Bond Street is partnering with sweetgreen to tell the stories of the amazing vendors behind this year’s sweetlife festival. Tadah Foods is embracing the #sweetlife by offering a new take on Mediterranean cuisine while giving back to the community.
“Growing up, I was always exposed to lots of different foods.” As the son of Egyptian immigrants living in NYC, John Sorial grew up learning the values of family, community – and delicious, home-made food. After ten years working in corporate America, John decided to pursue his passion for social good in the not-for-profit sector, but he found something lacking. “Too many not-for-profits spend a disproportionate amount of time fundraising so they can continue their social programs. It can distract from the main purpose of the organization.” So John decided to fuse two of his great passions: social work and delicious, Mediterranean-inspired cuisine. “I started looking into the social enterprise model, and realized I needed to use that entrepreneurial spirit I got from my parents.”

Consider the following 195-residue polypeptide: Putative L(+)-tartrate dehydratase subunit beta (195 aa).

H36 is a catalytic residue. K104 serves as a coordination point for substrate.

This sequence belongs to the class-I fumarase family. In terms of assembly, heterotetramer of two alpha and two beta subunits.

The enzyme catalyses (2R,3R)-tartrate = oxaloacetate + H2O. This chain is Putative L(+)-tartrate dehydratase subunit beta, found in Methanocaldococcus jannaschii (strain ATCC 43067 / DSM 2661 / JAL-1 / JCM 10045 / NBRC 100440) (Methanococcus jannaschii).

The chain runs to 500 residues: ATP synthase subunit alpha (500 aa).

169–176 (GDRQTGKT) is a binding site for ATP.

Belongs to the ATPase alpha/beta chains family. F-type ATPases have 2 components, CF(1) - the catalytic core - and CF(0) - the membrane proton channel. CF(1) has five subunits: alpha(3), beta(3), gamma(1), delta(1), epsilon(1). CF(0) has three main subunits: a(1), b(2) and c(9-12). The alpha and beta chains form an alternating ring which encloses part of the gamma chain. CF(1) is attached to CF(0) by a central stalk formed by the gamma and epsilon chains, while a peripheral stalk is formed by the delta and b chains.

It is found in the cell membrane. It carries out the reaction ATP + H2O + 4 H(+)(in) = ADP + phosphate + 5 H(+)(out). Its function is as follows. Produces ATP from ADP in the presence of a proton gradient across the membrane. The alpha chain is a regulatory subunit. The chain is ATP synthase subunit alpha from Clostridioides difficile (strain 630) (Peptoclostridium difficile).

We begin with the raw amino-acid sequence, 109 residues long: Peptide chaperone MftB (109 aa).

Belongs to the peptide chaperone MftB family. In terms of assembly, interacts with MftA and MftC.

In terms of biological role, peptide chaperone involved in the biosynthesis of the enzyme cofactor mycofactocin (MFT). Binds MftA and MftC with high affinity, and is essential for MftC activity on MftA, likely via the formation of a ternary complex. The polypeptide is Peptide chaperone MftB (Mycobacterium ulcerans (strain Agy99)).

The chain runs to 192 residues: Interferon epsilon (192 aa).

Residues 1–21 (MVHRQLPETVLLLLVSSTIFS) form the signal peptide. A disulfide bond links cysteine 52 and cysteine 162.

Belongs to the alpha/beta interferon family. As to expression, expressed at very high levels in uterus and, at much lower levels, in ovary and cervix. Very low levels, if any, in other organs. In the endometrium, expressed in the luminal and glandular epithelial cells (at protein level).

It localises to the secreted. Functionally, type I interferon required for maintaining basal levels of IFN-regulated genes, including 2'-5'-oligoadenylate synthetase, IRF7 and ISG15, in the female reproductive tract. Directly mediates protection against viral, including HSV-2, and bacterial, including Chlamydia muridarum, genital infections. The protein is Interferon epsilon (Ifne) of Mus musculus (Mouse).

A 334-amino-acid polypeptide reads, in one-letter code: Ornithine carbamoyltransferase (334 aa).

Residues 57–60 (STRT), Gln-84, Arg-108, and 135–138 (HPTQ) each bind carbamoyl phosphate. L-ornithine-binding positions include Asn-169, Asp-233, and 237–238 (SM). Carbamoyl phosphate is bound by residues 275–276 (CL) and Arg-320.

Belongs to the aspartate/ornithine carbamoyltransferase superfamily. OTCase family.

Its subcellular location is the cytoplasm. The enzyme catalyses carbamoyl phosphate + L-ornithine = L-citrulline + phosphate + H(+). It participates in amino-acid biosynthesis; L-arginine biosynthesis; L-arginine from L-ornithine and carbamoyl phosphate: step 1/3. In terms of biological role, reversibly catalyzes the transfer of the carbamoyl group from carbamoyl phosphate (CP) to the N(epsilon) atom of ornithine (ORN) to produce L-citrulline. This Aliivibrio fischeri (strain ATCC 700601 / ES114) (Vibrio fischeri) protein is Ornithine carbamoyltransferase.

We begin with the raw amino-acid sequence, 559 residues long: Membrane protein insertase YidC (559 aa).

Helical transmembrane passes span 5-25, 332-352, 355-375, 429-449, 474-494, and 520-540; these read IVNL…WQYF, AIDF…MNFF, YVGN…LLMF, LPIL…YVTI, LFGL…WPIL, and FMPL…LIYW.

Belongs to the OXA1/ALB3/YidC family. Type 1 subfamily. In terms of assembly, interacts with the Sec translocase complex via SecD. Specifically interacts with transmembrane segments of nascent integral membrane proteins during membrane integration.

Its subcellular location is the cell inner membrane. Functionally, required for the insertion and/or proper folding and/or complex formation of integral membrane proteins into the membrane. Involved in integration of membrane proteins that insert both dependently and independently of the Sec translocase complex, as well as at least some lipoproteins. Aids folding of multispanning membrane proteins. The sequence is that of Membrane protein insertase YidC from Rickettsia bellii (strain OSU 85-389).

The result was Tadah Foods, which offers “all natural globally inspired fusion cuisine, served up with a generous helping of social responsibility.” TaDah specializes in Mediterranean staples with elements from other cuisines – the diverse offerings range from Lemony Roasted Garlic Hummus to Cucumber Dill Yogurt Falafel Poppers. John and his team mix things up by serving traditional foods in untraditional ways; for instance, their take on falafel is served in a whole wheat burrito. At the core of the company’s mission is its pledge to donate 25% of its profits – and a substantial portion of employee time – to charity. Early beneficiaries have been the Hope Clinic and the Meant To Live Foundation, which works to provide food, education, and healthcare to impoverished children in Zambia. With a presence in 3,000 stores, John and his team are already accomplishing their goal of “doing good by eating good.” But John has his sights set higher. “One day, we’re going to make middle eastern foods a part of the dinner vernacular,” John says. “’You know how people today say ‘hey, do you want pizza, or spaghetti and meatballs?’ When we’re done, they’ll ask, ‘hey, do you want falafel?’”